Wednesday, July 10, 2013
Adventures On The Margin
Can one be born at the wrong end of time? If it's a matter of opinion poll, it would certainly seem likely, because most of us will possibly want to be born at our parents' era, when things were more certain, opportunities were more forthcoming and in general, life seemed to be simpler. And, surely, some among us would want to be born in the future, when the advances in medicine are complete, and, as we hope, advances in digital communication would allow us to achieve perfect democracies.
But, like other matters of reality, opinion polls can not tell us whether we are really at the wrong end of time. The omnipotent fact that we are all products of our own time, the past is our past and the future is our future, and such thinking only represents a denial of the present; may be a defeat. So, instead of being at the wrong end of time, we can indeed be misfits. This may be shameful, and that's why we flip it when we blame the time around us and retreat to a time we haven't seen.
However, being a misfit may not be shameful. I almost wear it as a badge of honour, though other people may, regardless of what I think, laugh at it. I do not resent, or despair, the world around me, nor would I want to retreat it to a past without the Internet, or fast forward into a world to be in love with a Cyborg. It is just that I disagree with, and therefore continuously try to change how I, we, think. It is not a rejection of my time; I just accept it to be imperfect.
Indeed, my being a misfit and my trying to change the way we think and act are connected. My biggest gripe with how we think and act is that increasingly more and more people think that change is not possible. In the Western world, in the middle of which I live, the glamour and the glory of the institutions are so apparent, that they appear to be timeless and universal. Anything that hints at their fragility or faults is treated as marginal, may be crazy. In short, we live with the expectation of uniform conformity, of going through the same motions, belonging to certain classes that were set for us, performing the same rituals and living similar lives.
This is good life, surely. We can surrender our conscience to law and a government, and let them worry about what is right. We can have our opinion duly recorded at least once in five years, and enjoy a very brief moment of being sovereign as we queue up in voting booths and savour our moments of opinion in the cubicles. Rest of our time we can criticise, around the office water-cooler (do we still have some around?) or on the blogs (just like this indulgence), though we remain forever in minority of one. In the meantime, shopping malls, brands and TV channels give us useful advice on how to live, what is right or wrong and how to fit in best and be one of the crowd. We get easy templates, the word itself being a signifier of the times we live in, for 'date', love, marriage, affair, life and relationships. At saner, safer moments, we plan for the future: We commit ourselves to buy overpriced homes, paid for by mortgages, and then work compliantly rest of our lives to pay it off. We make the world go around, economies decline and rise, progress claimed and its fruits consumed, by our myriad daily actions of following the pattern. And, then, we die, proud of being faceless among many, remembered, not surprisingly, with word templates that could have been used at anyone else's death, by anyone else's loved ones.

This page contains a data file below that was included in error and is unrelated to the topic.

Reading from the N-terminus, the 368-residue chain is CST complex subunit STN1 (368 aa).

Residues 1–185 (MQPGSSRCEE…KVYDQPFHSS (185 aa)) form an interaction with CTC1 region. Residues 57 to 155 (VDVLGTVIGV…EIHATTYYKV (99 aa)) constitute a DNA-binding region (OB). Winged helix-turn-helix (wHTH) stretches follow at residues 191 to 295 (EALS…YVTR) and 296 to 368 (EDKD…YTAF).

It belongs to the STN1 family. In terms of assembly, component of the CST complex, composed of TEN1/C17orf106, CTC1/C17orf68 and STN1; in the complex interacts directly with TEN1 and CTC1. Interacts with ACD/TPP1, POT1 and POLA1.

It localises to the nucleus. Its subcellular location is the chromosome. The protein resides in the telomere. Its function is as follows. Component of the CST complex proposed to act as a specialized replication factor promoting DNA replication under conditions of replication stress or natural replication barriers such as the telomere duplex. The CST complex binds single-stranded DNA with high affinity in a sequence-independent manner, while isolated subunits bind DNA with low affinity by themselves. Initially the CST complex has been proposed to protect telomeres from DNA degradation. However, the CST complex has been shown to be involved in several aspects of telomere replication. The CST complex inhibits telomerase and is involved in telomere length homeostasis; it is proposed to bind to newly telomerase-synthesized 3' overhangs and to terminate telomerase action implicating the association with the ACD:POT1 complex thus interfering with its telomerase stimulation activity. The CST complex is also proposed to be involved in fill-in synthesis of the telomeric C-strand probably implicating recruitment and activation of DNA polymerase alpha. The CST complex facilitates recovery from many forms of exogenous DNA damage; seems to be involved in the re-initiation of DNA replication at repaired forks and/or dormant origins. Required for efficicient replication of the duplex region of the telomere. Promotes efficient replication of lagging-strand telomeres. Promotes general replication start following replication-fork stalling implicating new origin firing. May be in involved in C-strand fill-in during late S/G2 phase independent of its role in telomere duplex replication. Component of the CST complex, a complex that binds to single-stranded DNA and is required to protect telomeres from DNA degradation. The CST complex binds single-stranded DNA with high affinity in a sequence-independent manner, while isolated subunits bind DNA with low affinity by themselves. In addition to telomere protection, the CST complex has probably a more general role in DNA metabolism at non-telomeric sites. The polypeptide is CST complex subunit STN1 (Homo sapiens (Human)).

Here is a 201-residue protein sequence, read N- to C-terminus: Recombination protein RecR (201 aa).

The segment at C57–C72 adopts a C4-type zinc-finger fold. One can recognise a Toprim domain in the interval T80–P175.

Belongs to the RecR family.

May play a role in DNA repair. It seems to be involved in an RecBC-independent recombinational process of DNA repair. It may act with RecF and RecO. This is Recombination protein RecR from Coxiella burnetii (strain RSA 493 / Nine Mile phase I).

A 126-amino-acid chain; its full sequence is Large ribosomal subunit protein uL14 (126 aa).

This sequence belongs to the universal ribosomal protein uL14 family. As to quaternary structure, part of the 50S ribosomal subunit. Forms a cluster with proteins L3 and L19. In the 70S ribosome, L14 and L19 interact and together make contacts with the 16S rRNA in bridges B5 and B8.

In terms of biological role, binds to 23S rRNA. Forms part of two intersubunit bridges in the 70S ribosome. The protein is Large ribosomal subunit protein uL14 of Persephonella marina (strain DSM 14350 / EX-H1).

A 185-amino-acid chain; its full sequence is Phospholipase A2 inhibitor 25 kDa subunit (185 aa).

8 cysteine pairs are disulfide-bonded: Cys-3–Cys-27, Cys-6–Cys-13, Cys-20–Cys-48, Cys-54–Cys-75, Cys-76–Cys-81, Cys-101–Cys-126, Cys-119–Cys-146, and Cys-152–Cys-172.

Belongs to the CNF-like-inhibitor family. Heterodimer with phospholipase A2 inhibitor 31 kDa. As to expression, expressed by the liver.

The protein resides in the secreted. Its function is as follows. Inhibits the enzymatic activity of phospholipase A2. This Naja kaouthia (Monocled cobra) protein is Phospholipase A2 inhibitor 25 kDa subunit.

There are problems in this lovely convenient, stepford wives, view of life: Wars in distant lands, Islamists who seem to be a time wrap, immigrants who have strange manners and strange colours living down the road, overpaid public servants who do not work, protesters who keep marching on the streets for god-knows-what. However, since we have surrendered the matters of opinion to the media, some very similar sounding analysts and politicians who know best, such aberrations are nicely fitted into the woven patterns: We finally have a theory of everything, which is to have no theory at all.
Within this, I have chosen the easy path - of being a misfit. Living a less than perfect life, searching endlessly for a theory, not being able to cast aside an idealistic view of what should be, are easy because not doing so is obviously so foolish. Standing slightly apart gives even the most casual and untrained observer such a majestic view of this massive ant colony, its rhythm, its roles and its futility, that it is worth doing. It is enjoyable too, living a Quixotic life of grand projects and great responsibility, of bringing sensibilities of a bygone age in the middle of a go-go time, and at the same time, having a deep commitment to the future and having the freedom to imagine a different one. This blog has always been the chronicle of that journey: I hope I shall never lose that spirit.
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How To Live
"Far better it is to dare mighty things, to win glorious triumphs even though checkered by failure, than to rank with those poor spirits who neither enjoy nor suffer much because they live in the grey twilight that knows neither victory nor defeat."
- Theodore Roosevelt
- Theodore Roosevelt
We shall not cease from exploration
And the end of all our exploring
Will be to arrive where we started
And know the place for the first time.
- T S Eliot
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